Primates and Philosophers (2006)Empathetic monkey experiments (1990s)
Left: Dutch primatologist Frans de Waal’s 2006 Primates and Philosophers, wherein he explains his monkey morality experiments, the most-famous of which being the shock your friend or get food alternative experiment. [1] Right: a video still of Jeremy Rifkin (2010) discussing the 1990s MRI monkey empathy experiments. [4]
In terminology, moral monkeys refers to the subject the study of morality, moral science, and or ethics in the behaviors, i.e. moral behavior, so to say, of non-human primate mammals.

In the 1960s, Dutch primatologist Frans de Waal began to study aggression in nonhuman primates, noticing that after fights between two combatants, other chimpanzees would often console the loser, a form of empathy. This led to later speculative theories about morality. [2]

In later experiments conducted by de Waal, monkeys were first trained to pull a lever to get food. Then the lever was hooked up so that when the monkeys pulled the lever to get food, it not only produced food, but severely shocked a monkey in a neighboring cage. It was found that the monkeys would voluntarily choose to starve themselves, going between five to twelve days without food, rather than shock their neighbor. [1]

The following are illustrations of so-called “moral” behaviors in chimpanzees, such as an adult male teaching a youngling about proper moral social behavior (left), a female taking a stone out of the hand of a male about to go to war (center), or an adult helping a scared young chimp down from the tree (right): [2]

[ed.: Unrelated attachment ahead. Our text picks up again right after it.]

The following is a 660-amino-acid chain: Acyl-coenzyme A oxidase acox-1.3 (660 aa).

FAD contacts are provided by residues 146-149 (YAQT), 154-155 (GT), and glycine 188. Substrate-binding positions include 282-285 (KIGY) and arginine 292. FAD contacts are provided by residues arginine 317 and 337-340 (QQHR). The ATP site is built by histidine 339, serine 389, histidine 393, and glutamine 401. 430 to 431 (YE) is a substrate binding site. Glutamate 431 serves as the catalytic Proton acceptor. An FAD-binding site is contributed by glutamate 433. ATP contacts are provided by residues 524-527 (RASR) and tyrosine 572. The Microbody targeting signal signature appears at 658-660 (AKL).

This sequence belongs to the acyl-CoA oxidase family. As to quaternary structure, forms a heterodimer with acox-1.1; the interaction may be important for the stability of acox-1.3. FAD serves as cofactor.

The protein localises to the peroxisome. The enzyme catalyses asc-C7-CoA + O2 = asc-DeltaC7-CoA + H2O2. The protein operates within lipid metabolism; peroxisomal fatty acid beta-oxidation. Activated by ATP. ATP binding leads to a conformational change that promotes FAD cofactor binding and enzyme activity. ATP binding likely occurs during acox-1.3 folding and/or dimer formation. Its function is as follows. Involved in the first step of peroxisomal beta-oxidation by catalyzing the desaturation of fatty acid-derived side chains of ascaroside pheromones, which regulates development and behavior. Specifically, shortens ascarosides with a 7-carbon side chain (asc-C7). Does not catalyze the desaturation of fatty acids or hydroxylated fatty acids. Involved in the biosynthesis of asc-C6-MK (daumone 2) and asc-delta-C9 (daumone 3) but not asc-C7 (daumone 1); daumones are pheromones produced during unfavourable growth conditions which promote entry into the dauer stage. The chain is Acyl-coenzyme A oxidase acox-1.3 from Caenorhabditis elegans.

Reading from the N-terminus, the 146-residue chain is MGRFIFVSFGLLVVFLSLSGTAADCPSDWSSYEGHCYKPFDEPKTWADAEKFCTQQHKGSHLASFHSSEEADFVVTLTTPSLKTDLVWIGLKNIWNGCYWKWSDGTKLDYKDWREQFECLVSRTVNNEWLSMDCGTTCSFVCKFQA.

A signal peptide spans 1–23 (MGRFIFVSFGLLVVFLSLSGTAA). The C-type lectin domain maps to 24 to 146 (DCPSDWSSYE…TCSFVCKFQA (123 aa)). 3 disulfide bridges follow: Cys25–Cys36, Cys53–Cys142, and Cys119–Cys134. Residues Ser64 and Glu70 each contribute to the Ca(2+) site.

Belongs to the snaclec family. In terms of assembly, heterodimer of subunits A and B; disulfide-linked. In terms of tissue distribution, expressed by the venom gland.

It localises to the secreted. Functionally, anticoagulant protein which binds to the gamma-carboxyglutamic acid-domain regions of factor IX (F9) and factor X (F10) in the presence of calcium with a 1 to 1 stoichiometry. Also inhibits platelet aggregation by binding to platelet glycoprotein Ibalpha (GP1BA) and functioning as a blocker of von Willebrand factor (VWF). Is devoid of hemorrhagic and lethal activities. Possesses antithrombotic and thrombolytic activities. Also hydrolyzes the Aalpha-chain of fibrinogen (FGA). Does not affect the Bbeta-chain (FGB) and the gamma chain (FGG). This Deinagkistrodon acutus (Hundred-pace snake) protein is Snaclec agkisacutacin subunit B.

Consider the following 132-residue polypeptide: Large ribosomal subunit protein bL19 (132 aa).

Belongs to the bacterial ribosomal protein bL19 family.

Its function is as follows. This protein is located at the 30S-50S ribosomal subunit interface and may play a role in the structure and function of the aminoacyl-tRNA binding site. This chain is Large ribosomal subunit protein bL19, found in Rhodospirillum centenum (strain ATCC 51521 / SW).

Moral monkey behaviors

The religious implications of de Waal's work are that religion is something that evolved out of primate morality, functioning to enforce rules and give narrative to them, according to de Waals. [2]

The extrapolation of this finding is that what we define as "moral behavior" must have its origin in the hydrogen atom, being that humans (26-element molecules) evolved from monkeys (24-element molecules) which evolved from the hydrogen atom (1-element).

In 2012, Paul Zac, in his The Moral Molecule, argued that oxytocin is the molecule, i.e. the moral molecule, behind morality in humans, in the areas of: love, trust, prosperity. [3]

The following are related quotes:

“The time has come for ethics to be removed temporarily from the hands of philosophers [and theologians] and biologicized.”
— Edward Wilson (1975), Sociobiology [2]

1. (a) De Wall, Frans. (2006). Primates and Philosophers: How Morality Evolved. Princeton University Press.
(b) Frans de Waal – Wikipedia.
(c) Harrison, Guy P. (2008). 50 Reasons People Give for Believing in God (pg. 204). Prometheus Books.
2. Wade, Nicholas. (2007). “Scientist Finds the Beginning of Morality in Primate Behavior” (Ѻ), New York Times, Mar 20.
3. Zac, Paul J. (2012). The Moral Molecule: the Source of Love and Prosperity. Dutton Adult.
4. Rifkin, Jeremy. (2010). “The Empathic Civilisation” (Ѻ), The RSA, May 6.

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